This week’s #phdchat topic was the process of the literature review. There was talk about using NVivo to handle this integral aspect of the thesis, and I mentioned that I’d had a little experience using it in this way, and that I had written a review. It was written for a compulsory research training module I did last year (hence being a tad formulaic), but a few people expressed an interested in it so I will put it up here. An extract of the review portion is below, as this may be the most useful to you. You can see the full paper (including the bibliography) here if you like. Continue reading
I discussed among my selves whether or not to write an introductory post (name, rank, serial number). My first attempts at an autobiographical introduction began in a manner I found akin to my muffled, disjointed ramblings when I’m confronted with the question, “What do you do?”
I gave up. My first post is instead some recent thoughts inspired by hyperlinking through fandom during the course of my research.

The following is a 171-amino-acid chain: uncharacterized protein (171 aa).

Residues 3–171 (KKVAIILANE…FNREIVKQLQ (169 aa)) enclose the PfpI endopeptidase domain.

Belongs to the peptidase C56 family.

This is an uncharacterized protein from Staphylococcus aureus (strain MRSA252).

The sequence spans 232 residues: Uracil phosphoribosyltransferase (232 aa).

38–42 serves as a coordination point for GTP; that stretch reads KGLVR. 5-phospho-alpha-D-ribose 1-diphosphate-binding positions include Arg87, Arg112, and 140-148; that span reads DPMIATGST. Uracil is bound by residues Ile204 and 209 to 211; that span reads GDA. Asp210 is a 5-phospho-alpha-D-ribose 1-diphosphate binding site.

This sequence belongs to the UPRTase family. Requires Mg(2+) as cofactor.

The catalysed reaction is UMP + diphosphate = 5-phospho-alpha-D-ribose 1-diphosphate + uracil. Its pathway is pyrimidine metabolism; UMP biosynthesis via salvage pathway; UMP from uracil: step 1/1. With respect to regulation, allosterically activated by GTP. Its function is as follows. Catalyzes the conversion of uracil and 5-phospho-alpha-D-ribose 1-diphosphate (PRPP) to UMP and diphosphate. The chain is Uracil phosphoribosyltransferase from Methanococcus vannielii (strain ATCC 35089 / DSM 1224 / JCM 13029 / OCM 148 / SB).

Teenage fandom and the Internet for company
Fandom came to me late in life – at least relative to the aca-fan confessions of several distinguished authors on the subject – at the age of 18 when I moved away from home to university. Perhaps the migration to a new personal and social context enabled an instinctive bud of fandom to bloom, or perhaps I purposefully sought something with which to cultivate the bare soil of my new surroundings. I could search my developmental years and extract indicators of future academic and fannish occupations, but it is slim pickings unless I get creative. Teenage fandom, then, at any level more elaborate than cutting-out Jason Donovan pictures from Smash Hits! or scribbling ‘AN luvs RK’ (bonus points if you guess who RK is) in an exercise book, is new to me. My empirical knowledge of modern teenagers is limited to the media and to what activities I witness in public spaces. Continue reading